RCS The Metabolomics Core (RCS) has developed a diverse set of complementary metabolomics technologies that provide a rare combination of broad coverage and analytical precision, and deploys these tools in scientific and clinical collaborations that focus on metabolic signatures associated with functional decline in aging. The Duke Stedman Center's metabolomics core has been an integral component ofthe Duke's Pepper Older Americans Independence Center (OAIC) for the past 7 years and is now enhanced as an independent core. The metabolomics core is well known for its work in applying targeted mass-spectrometry (MS)-based metabolic profiling for understanding of disease and biological mechanisms. The Core will provide this analytic expertise to Pepper projects. Supported projects include: Pilot Projects (one in Year 1), Pepper Research Career Development awardees (two in Years 1-3), External Projects (five in Years 1-5), and future pilot and career development projects as they are selected and initiated. Ofthe external projects, one will characterize metabolomics biomarkers related to successful aging through the lifespan, and three interventional projects will critically address the modifiability of pertinent metabolites with treatments aimed at improving function (weight loss, protein supplements, exercise). Importantly, the lab has also developed and applied non-targeted gas chromatography (GC)/MS methods to obtain broader surveys of metabolic changes in biological systems. Use of non-targeted GC/MS allows measurement of analytes that are not included in the targeted modules, and thereby represents a tool for discovery and hypothesis formulation. Through activities of RC3, we propose to expand the scope ofthe targeted methods and have proposed two development projects that have evolved from our research in aging, thereby providing more powerful tools to support our work. It is also important to note that the RC3 team has recently engaged with other Pepper Centers, thereby forming important collaborative connections between the Duke Pepper OAIC and those groups. Success of RC3 will be highly innovative, because it will provide "one-stop shopping" access to comprehensive targeted (quantitative) and non-targeted (discovery) metabolomics tools via a single portal. Importantly, faculty and staff associated with this core are highly experienced in metabolic research, and will assist Duke's Pepper OAIC faculty and fellows with study design and interpretation, thus ensuring a maximally productive interaction of users with this core.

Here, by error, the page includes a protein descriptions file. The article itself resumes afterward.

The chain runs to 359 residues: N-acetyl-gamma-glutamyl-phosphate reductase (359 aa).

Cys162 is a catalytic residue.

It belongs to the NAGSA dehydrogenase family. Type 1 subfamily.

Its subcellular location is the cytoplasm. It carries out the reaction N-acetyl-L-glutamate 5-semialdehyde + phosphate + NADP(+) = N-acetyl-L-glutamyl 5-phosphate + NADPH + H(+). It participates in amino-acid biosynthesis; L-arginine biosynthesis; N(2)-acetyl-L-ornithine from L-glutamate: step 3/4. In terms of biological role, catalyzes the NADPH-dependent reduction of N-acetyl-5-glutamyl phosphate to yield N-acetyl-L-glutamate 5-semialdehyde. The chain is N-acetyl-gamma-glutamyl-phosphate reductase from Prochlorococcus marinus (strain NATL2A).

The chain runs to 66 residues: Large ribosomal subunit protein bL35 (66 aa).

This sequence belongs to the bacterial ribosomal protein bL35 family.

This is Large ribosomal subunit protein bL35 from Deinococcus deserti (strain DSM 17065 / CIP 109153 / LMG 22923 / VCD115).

Public Health Relevance

The Metabolomics Core provides analytic tools to help elucidate metabolic signatures underlying age-related functional decline. In common with the Biochemical Pathways Core (RC2), the goal is to identify and validate biomarkers that predict risk for functional decline and to monitor the efficacy of interventions targeted toward improving physical function, metabolic health, and longevity.

National Institute of Health (NIH)
National Institute on Aging (NIA)
Center Core Grants (P30)
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Special Emphasis Panel (ZAG1-ZIJ-8)
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Duke University
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